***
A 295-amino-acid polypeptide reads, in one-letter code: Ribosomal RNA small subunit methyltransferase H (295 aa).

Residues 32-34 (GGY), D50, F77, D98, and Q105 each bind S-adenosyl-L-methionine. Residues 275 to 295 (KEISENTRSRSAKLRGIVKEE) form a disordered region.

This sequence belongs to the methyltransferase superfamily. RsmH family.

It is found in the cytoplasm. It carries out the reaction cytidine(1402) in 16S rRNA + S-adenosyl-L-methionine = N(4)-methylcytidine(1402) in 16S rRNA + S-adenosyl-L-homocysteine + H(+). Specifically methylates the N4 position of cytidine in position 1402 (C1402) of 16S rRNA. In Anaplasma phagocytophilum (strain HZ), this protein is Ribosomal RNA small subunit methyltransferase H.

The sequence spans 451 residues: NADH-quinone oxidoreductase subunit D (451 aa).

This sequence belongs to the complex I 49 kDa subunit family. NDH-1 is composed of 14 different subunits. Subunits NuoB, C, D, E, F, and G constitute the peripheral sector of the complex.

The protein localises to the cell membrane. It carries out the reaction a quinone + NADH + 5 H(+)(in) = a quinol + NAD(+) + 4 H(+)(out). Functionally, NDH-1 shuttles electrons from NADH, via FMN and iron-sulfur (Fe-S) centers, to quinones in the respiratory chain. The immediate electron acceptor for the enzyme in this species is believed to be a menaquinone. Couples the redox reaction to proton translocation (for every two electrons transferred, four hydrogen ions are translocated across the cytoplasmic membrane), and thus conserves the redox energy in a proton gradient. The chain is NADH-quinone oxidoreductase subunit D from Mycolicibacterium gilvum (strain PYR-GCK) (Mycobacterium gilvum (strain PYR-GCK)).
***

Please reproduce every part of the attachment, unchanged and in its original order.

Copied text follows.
A 295-amino-acid polypeptide reads, in one-letter code: Ribosomal RNA small subunit methyltransferase H (295 aa).

Residues 32-34 (GGY), D50, F77, D98, and Q105 each bind S-adenosyl-L-methionine. Residues 275 to 295 (KEISENTRSRSAKLRGIVKEE) form a disordered region.

This sequence belongs to the methyltransferase superfamily. RsmH family.

It is found in the cytoplasm. It carries out the reaction cytidine(1402) in 16S rRNA + S-adenosyl-L-methionine = N(4)-methylcytidine(1402) in 16S rRNA + S-adenosyl-L-homocysteine + H(+). Specifically methylates the N4 position of cytidine in position 1402 (C1402) of 16S rRNA. In Anaplasma phagocytophilum (strain HZ), this protein is Ribosomal RNA small subunit methyltransferase H.

The sequence spans 451 residues: NADH-quinone oxidoreductase subunit D (451 aa).

This sequence belongs to the complex I 49 kDa subunit family. NDH-1 is composed of 14 different subunits. Subunits NuoB, C, D, E, F, and G constitute the peripheral sector of the complex.

The protein localises to the cell membrane. It carries out the reaction a quinone + NADH + 5 H(+)(in) = a quinol + NAD(+) + 4 H(+)(out). Functionally, NDH-1 shuttles electrons from NADH, via FMN and iron-sulfur (Fe-S) centers, to quinones in the respiratory chain. The immediate electron acceptor for the enzyme in this species is believed to be a menaquinone. Couples the redox reaction to proton translocation (for every two electrons transferred, four hydrogen ions are translocated across the cytoplasmic membrane), and thus conserves the redox energy in a proton gradient. The chain is NADH-quinone oxidoreductase subunit D from Mycolicibacterium gilvum (strain PYR-GCK) (Mycobacterium gilvum (strain PYR-GCK)).